Painting The Subconscious

The works from Painting the Subconscious are Lisle’s first experiments with painting in 3D using fluid simulations. They are of a conceptual and imaginary subconscious, which aims to reflect the imperfection of reality rather than aesthetic perfection. Visual imperfections and glitches, are to Lisle, the digital equivalent to drips and gestural marks.

As the collection title suggests, Lisle's practice depicts his own or the collective subconscious. The collection is also an interrogation of digital time-based paint and the nature of fluidity.

The subconscious is a mysterious, invisible part of the human psyche; it's the deepest part of our being, it can override our thoughts and actions as it wishes.

"Until you make the unconscious conscious, it will direct your life and you will call it fate." "You are what you do, not what you say you'll do." Jung.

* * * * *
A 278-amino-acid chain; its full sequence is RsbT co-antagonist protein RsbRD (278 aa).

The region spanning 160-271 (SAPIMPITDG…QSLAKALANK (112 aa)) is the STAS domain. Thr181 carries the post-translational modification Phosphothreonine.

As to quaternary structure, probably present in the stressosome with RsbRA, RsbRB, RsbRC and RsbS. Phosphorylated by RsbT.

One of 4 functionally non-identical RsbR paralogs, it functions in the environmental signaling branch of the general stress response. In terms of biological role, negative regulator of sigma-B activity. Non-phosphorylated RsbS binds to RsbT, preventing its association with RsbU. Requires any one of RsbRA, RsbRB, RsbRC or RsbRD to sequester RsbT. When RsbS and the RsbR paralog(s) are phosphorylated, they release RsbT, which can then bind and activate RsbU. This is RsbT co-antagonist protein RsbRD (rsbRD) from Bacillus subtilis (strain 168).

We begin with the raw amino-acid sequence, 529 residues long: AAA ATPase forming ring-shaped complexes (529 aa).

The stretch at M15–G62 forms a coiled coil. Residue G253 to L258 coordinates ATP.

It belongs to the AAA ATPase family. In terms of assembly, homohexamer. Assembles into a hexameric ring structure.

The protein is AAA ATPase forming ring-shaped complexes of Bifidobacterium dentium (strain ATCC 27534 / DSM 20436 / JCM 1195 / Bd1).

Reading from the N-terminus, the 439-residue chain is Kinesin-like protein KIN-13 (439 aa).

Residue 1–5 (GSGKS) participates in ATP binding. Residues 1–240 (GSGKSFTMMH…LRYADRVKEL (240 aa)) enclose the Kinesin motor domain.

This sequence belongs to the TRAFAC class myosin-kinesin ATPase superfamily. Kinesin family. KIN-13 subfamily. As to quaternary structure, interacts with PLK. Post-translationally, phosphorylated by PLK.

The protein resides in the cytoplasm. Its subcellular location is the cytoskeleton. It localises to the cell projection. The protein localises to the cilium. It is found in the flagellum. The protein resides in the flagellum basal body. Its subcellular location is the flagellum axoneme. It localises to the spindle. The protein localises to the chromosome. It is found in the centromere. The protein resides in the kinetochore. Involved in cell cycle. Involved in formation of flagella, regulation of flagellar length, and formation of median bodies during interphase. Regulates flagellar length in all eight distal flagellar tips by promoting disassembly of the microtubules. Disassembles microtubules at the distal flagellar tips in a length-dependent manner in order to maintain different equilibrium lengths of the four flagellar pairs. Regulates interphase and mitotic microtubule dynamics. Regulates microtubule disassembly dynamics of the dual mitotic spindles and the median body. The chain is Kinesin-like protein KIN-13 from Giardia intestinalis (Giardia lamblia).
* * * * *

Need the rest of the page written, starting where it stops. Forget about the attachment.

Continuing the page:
"Abstract painting doesn't just disappear with the advent of digital technology; in a way, it's an opportunity to have a fresh look at it. These animations are technically challenging to make, yet they are pretty simple in practice. Make a 3D paint stroke and change its behaviour/parameters to create an imaginary paint that can't exist in reality but can do anything you want digitally. David Hockey has made everyone in the art world realise that painting with a digital brush is still painting. Digital painting in 3D offers the artist a far greater scope than conventional physical brushes. In advanced 3D animation systems, it's possible to dive into the programming and make your own brushes. And here, it gets interesting as there is no end to what a digital brushstroke can do or be. And when you make a brush stroke animated, it becomes time-based and adds a whole new dimension to paint, where process and transformation have a narrative." Thomas Lisle

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